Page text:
Continuously recorded Global Positioning System (GPS) data from the northern Basin and Range suggest that contemporary deformation is quite slow and broadly distributed, rather than being concentrated in the relatively narrow zones of historical earthquakes. Surprisingly, however, in north-central Nevada, the data indicate rapid, range-normal crustal shortening at a rate of 2-3 mm/yr in an area where the geology indicates crustal extension via Holocene normal faulting. A possible explanation for the conflicting geodetic and geologic data is that the region of shortening represents the contractile side of a slowly east-propagating deformation pulse generated by the 1915 Pleasant Valley and 1954 Dixie Valley and Fairview Peak earthquakes. Such pulses, which are transient effects not recorded by faulting, are predicted by a broad class of physical models, but have only been observed within a few years after very large earthquakes, when the signal is much larger than the long-term deformation rate. The Basin and Range, and similar areas with a combination of low long-term deformation rates and large earthquakes, may therefore have the best potential by combining modern geologic and geodetic data to elucidate fault system behavior, in particular how transient effects from an earthquake on one fault may influence patterns of stress and seismic strain release on others. These types of data are essential in developing realistic models of seismic hazard, and in linking short-time scale observations with longer term geologic processes.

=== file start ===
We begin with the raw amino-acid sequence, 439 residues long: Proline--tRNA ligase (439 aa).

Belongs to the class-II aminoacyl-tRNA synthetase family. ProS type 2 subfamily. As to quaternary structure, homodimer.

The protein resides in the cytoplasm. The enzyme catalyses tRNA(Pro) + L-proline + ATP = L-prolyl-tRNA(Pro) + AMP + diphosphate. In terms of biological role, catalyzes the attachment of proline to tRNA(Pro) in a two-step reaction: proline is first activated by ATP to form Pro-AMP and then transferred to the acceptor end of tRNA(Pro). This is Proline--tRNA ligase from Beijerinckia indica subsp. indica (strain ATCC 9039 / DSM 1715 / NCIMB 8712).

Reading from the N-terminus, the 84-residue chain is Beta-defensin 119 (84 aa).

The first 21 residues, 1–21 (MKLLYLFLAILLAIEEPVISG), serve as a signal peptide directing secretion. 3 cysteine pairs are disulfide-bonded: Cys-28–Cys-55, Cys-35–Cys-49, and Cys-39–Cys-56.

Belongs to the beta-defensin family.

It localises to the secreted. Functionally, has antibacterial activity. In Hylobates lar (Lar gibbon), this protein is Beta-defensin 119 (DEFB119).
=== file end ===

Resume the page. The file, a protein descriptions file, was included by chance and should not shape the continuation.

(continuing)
|Original language||English (US)|
|Number of pages||7|
|State||Published - 2000|
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